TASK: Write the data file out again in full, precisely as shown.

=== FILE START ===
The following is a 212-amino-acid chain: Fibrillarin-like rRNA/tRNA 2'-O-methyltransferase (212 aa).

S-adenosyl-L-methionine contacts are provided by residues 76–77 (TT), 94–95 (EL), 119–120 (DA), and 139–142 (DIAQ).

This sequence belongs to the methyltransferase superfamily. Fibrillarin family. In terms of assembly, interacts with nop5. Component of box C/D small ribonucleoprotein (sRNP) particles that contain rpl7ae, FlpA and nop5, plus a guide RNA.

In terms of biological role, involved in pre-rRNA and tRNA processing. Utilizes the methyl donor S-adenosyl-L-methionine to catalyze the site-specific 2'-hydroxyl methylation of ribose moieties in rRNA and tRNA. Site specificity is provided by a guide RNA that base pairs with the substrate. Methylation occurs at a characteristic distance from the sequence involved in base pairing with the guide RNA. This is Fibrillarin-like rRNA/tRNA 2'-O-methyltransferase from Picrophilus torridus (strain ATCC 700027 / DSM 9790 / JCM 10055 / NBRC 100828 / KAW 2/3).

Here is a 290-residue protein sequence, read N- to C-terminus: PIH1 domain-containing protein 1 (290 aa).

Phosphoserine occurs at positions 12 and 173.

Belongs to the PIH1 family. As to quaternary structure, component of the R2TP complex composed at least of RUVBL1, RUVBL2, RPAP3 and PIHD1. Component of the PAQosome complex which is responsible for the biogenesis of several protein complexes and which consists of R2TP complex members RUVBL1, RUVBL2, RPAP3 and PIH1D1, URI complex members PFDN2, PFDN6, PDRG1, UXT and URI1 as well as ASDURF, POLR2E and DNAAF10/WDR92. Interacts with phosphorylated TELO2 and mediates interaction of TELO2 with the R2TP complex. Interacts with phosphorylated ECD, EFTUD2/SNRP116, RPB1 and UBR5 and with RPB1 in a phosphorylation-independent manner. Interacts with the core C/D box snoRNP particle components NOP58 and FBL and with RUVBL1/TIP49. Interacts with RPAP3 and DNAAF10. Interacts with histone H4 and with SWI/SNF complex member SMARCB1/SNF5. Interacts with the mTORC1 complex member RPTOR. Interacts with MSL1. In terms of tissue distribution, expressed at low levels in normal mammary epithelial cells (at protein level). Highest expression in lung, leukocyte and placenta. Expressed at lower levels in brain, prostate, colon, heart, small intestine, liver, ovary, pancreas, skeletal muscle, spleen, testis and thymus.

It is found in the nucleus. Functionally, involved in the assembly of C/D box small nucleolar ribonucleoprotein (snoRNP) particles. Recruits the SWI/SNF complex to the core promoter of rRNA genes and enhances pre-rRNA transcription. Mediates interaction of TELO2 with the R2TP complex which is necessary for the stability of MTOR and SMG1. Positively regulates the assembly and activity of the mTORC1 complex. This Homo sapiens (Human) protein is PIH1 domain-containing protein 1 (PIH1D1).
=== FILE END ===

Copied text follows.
The following is a 212-amino-acid chain: Fibrillarin-like rRNA/tRNA 2'-O-methyltransferase (212 aa).

S-adenosyl-L-methionine contacts are provided by residues 76–77 (TT), 94–95 (EL), 119–120 (DA), and 139–142 (DIAQ).

This sequence belongs to the methyltransferase superfamily. Fibrillarin family. In terms of assembly, interacts with nop5. Component of box C/D small ribonucleoprotein (sRNP) particles that contain rpl7ae, FlpA and nop5, plus a guide RNA.

In terms of biological role, involved in pre-rRNA and tRNA processing. Utilizes the methyl donor S-adenosyl-L-methionine to catalyze the site-specific 2'-hydroxyl methylation of ribose moieties in rRNA and tRNA. Site specificity is provided by a guide RNA that base pairs with the substrate. Methylation occurs at a characteristic distance from the sequence involved in base pairing with the guide RNA. This is Fibrillarin-like rRNA/tRNA 2'-O-methyltransferase from Picrophilus torridus (strain ATCC 700027 / DSM 9790 / JCM 10055 / NBRC 100828 / KAW 2/3).

Here is a 290-residue protein sequence, read N- to C-terminus: PIH1 domain-containing protein 1 (290 aa).

Phosphoserine occurs at positions 12 and 173.

Belongs to the PIH1 family. As to quaternary structure, component of the R2TP complex composed at least of RUVBL1, RUVBL2, RPAP3 and PIHD1. Component of the PAQosome complex which is responsible for the biogenesis of several protein complexes and which consists of R2TP complex members RUVBL1, RUVBL2, RPAP3 and PIH1D1, URI complex members PFDN2, PFDN6, PDRG1, UXT and URI1 as well as ASDURF, POLR2E and DNAAF10/WDR92. Interacts with phosphorylated TELO2 and mediates interaction of TELO2 with the R2TP complex. Interacts with phosphorylated ECD, EFTUD2/SNRP116, RPB1 and UBR5 and with RPB1 in a phosphorylation-independent manner. Interacts with the core C/D box snoRNP particle components NOP58 and FBL and with RUVBL1/TIP49. Interacts with RPAP3 and DNAAF10. Interacts with histone H4 and with SWI/SNF complex member SMARCB1/SNF5. Interacts with the mTORC1 complex member RPTOR. Interacts with MSL1. In terms of tissue distribution, expressed at low levels in normal mammary epithelial cells (at protein level). Highest expression in lung, leukocyte and placenta. Expressed at lower levels in brain, prostate, colon, heart, small intestine, liver, ovary, pancreas, skeletal muscle, spleen, testis and thymus.

It is found in the nucleus. Functionally, involved in the assembly of C/D box small nucleolar ribonucleoprotein (snoRNP) particles. Recruits the SWI/SNF complex to the core promoter of rRNA genes and enhances pre-rRNA transcription. Mediates interaction of TELO2 with the R2TP complex which is necessary for the stability of MTOR and SMG1. Positively regulates the assembly and activity of the mTORC1 complex. This Homo sapiens (Human) protein is PIH1 domain-containing protein 1 (PIH1D1).